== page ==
These days people say they love everything and anything. “I love my new toothbrush!,” “I love my coffee maker,” “I love this brand of kim-chi,” “I love this ad on t.v.” When love gets objectified, it gets put into a box. When love is made literal, we become identified and attached to the things of the world. If love gets thingified, it is a love that must be managed, bargained for, negotiated…or worse, controlled. It is a love that deals in expectations and judgements.
What if love has no size, shape, or texture? Only when we realize that love can not be commodified or measured, that love is like a riddle that need not be deciphered, can we truly fall in love. And love necessitates falling. We don’t mean parachuting out of a plane or bungee cord jumping off a cliff, but dropping the possessive, smug, small-minded self. People believe you only fall in love as a youth when innocent of the cruel trade-offs of the world. But can we wake up in the morning and fall in love again and again everyday? For love is a kind of free fall. The fall in falling in love is an opening to faith. In love and faith, we are “struck” or “blinded” for this love is, inevitably, outside reason. To have faith is to embrace the inconceivable, and to fall in love is to abandon our old navigation device, our old bearings.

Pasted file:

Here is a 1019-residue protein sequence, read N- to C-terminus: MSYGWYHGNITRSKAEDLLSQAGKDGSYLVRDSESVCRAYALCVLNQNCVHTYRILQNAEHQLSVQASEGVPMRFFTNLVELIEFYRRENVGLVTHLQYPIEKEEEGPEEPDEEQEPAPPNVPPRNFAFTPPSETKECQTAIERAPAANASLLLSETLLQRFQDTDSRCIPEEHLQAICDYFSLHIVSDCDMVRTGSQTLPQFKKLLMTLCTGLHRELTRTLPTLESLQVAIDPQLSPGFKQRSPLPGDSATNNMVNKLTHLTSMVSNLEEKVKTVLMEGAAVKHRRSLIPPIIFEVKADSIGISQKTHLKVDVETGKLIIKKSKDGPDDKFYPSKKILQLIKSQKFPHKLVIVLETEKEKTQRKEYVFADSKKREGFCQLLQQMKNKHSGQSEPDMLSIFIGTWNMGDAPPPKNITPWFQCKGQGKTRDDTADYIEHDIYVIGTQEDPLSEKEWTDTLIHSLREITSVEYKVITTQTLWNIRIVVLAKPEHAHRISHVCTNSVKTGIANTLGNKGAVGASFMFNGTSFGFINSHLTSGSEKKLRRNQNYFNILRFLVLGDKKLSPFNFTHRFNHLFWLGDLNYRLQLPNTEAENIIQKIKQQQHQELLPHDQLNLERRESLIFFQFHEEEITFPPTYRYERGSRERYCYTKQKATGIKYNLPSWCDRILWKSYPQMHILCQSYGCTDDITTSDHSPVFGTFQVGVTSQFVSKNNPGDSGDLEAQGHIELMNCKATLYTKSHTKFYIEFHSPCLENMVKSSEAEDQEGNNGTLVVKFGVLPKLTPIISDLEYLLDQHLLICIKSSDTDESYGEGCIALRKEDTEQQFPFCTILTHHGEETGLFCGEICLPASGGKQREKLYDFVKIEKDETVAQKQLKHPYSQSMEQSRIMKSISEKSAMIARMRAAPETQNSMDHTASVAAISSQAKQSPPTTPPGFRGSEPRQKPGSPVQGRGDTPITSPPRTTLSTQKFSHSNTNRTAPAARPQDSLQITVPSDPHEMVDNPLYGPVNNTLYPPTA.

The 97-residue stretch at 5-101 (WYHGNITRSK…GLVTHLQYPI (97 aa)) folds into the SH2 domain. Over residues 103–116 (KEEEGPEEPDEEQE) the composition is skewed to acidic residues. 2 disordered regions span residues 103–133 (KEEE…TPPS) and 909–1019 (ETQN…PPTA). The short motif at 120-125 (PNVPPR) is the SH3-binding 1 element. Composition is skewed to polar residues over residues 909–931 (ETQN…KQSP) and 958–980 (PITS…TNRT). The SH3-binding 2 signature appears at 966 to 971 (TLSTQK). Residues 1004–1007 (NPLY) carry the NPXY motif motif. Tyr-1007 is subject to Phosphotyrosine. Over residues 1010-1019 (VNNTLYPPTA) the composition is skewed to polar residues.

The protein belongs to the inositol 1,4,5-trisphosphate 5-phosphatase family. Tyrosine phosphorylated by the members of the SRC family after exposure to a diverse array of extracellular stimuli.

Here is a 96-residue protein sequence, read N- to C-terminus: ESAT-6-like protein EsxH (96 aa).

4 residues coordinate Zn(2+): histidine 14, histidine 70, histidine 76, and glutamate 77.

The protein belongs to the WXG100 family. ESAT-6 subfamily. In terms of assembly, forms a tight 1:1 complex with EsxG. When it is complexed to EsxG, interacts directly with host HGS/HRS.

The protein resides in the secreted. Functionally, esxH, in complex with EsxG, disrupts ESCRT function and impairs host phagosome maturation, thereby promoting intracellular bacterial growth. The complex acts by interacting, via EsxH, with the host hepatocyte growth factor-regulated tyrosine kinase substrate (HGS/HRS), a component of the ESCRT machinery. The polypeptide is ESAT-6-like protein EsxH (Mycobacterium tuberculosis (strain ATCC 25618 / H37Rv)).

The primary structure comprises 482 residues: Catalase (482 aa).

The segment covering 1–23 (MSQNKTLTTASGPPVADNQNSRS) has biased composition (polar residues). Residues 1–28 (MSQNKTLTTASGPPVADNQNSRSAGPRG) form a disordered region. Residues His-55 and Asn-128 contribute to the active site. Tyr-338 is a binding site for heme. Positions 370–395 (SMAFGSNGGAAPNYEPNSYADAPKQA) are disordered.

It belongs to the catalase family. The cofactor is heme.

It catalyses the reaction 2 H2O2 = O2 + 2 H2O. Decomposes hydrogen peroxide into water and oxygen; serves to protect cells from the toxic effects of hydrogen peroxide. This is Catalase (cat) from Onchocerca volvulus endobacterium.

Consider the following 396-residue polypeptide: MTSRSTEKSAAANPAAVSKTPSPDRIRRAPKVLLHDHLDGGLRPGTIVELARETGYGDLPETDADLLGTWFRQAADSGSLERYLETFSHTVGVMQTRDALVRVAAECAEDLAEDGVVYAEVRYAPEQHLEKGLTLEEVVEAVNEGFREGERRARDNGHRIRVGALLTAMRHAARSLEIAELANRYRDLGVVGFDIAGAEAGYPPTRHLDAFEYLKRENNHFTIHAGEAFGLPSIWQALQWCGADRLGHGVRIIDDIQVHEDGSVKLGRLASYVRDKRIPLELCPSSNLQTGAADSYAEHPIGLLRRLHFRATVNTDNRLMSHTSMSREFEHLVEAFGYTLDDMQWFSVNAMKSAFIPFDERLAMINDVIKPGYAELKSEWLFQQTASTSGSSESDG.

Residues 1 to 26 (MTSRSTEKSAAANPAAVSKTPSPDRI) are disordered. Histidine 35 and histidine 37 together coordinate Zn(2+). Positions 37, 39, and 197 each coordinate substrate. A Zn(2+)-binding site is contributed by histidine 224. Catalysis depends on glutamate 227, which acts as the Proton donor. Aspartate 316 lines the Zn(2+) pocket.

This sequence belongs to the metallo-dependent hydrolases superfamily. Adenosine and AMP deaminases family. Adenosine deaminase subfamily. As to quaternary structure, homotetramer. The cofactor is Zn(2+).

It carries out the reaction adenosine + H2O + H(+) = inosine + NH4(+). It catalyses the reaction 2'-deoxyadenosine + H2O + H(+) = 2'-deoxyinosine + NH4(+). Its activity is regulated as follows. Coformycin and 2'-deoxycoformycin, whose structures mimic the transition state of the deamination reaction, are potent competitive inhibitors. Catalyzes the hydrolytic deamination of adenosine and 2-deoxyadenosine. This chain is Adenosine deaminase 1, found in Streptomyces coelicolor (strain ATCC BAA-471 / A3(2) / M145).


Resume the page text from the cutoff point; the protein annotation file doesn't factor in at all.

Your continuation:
This love is hard to put into words and even harder to share. It is a love that has no want or partiality and desires no gain. When there is no object to love, we are filled with wonder and love the world for what it is—for all its beauty, horror, and neutrality. When love has no object, the naked heart experiences a totality that defies expectations. For love is like space. Without any one thing to hold it down, it moves forever, everywhere in all directions.